McMaster noted that Trump’s October 13 speech on Iran was intended to be a comprehensive policy outline. In his remarks with the foundation’s Mark Dubowitz, McMaster specifically went after Iran’s Revolutionary Guard Corps as a “terrorist enabling” body that engages in drug smuggling worldwide.

“They’re a great narcotics trafficking organization” that “enrich themselves while they poison the world – and use that money to create murder,” McMaster said.

He said Trump views Iran’s government as being at the core of the problems plaguing the Middle East, from instability in Iraq to the ceaseless violence in Syria, the arms buildup in Lebanon and the slaughter in Yemen.

McMaster claimed that Iran seeks to establish a “Hezbollah model” of governance in Iraq, where the central government is weak and relies on Tehran for aid and security.

In southern Lebanon, where Hezbollah is based, he said the group has sold itself disingenuously as a representative of oppressed and disenfranchised Shi’ites.

In reality, Hezbollah’s moves in recent years “have been to act as a proxy for the Iranians and the IRGC.” McMaster pointed to the group’s stockpiling of tens of thousands of sophisticated rockets pointed at Israel, funded and built by Iran.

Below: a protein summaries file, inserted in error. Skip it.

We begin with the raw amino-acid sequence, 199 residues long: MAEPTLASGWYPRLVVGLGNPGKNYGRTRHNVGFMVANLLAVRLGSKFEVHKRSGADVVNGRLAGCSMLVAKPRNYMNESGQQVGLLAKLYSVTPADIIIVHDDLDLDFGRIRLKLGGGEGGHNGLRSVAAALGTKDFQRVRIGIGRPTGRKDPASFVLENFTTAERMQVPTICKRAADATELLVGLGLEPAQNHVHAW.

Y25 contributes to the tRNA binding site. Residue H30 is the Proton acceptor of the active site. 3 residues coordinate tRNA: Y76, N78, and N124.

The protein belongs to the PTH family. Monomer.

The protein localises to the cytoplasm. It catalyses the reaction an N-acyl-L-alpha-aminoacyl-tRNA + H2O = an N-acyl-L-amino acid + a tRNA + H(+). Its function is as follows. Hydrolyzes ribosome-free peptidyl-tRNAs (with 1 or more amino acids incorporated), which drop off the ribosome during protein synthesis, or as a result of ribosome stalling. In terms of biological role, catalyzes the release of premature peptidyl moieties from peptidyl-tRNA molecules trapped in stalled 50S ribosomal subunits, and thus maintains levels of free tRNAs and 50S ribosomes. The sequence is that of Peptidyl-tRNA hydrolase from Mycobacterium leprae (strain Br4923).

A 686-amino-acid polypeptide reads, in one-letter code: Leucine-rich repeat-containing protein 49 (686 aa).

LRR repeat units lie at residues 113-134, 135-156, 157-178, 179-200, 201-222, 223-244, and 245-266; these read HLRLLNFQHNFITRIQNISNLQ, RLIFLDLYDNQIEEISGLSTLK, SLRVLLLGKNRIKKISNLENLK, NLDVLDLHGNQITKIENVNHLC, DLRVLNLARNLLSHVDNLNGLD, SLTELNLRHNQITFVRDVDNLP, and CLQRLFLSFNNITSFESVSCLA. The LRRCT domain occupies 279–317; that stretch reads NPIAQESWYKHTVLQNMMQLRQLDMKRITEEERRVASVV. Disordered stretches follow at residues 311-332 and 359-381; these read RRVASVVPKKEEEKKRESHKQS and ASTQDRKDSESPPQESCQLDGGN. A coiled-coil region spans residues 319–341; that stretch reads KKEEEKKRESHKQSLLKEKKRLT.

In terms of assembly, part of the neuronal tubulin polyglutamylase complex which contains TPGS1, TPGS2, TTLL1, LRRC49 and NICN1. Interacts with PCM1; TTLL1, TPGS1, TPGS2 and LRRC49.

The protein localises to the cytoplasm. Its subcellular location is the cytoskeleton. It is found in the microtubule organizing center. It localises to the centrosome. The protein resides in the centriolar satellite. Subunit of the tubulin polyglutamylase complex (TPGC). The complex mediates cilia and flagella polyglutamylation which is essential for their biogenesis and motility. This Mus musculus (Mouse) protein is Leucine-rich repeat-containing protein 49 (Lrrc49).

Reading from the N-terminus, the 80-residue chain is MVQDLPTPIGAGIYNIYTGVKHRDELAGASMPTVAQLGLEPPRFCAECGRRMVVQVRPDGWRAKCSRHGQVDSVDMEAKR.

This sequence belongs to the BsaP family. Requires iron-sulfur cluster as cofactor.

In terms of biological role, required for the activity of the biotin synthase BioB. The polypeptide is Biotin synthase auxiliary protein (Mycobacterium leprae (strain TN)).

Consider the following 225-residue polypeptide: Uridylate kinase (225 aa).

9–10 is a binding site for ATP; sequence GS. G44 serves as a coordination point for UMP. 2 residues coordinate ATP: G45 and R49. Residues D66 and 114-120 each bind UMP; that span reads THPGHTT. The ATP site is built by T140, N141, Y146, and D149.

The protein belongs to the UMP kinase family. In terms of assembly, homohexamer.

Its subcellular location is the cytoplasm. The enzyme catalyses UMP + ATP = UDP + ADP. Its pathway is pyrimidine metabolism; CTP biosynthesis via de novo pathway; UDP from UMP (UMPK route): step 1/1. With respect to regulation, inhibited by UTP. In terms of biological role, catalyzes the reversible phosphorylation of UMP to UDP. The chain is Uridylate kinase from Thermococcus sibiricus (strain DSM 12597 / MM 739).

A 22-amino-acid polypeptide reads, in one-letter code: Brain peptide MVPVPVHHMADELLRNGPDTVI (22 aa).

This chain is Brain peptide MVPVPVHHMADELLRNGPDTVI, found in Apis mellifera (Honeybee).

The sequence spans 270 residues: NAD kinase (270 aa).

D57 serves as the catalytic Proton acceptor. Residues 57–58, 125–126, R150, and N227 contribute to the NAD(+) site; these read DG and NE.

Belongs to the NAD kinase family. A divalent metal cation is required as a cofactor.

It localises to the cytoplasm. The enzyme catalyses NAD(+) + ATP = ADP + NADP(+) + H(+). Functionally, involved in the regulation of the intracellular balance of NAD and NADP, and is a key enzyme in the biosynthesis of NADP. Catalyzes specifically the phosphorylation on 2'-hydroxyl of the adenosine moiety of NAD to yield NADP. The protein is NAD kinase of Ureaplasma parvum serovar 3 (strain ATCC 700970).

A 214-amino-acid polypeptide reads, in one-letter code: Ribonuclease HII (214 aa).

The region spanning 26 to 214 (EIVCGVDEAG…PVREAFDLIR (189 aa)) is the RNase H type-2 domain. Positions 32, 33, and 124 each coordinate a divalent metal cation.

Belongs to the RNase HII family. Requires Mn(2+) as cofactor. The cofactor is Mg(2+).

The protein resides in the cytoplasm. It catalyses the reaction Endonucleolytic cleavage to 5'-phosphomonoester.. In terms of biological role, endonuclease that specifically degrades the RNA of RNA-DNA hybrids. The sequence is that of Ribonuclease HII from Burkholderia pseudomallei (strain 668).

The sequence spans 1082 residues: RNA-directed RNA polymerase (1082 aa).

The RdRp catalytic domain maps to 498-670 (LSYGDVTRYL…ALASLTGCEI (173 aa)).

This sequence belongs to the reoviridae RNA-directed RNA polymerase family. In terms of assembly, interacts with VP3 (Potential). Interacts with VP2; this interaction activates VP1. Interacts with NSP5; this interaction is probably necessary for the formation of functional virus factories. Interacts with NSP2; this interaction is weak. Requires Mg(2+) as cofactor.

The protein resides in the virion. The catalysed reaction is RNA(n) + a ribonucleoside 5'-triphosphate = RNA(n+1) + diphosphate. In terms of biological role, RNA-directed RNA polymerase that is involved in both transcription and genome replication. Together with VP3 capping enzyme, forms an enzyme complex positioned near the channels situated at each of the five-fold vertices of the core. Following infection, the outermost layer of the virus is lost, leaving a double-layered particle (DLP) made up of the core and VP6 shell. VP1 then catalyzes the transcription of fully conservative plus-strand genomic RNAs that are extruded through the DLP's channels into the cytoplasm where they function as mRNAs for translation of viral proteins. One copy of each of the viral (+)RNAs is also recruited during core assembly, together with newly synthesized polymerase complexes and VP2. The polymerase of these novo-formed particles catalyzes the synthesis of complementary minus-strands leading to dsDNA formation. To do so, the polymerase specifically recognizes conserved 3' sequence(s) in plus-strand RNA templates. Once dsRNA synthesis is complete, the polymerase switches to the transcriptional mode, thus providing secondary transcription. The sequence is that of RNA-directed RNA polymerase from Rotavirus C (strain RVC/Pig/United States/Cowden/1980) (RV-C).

“What do you expect Israel to do on that kind of threat?” he asked. “And how is that good for the Lebanese people?” Asked what US policy would be toward Hezbollah going forward, McMaster replied: “Expose it for what it is.”



Two days after Prime Minister Benjamin Netanyahu called Austrian Foreign Minister Sebastian Kurz to congratulate him on his Sunday election victory and applaud Austria for the “long way” it has come in remembering the Holocaust and fighting antisemitism, the country’s Jewish community called on Israel to “respect” its call to Kurz not to include the far-right Freedom Party (FPÖ) in his coalition.

Kurz is considering forming a governing coalition together with the FPO, a party with which Israel does not formally engage because of its Nazi past and the antisemitic and racist leanings of some its members today. In 1999 Israel recalled its ambassador to Vienna for more than three years because the party, then headed by Joerg Haider, joined the coalition.

In an interview earlier this week with Israel Hayom, Kurz said the fight against antisemitism and “a policy of zero tolerance against any antisemitic tendencies is very important to me.”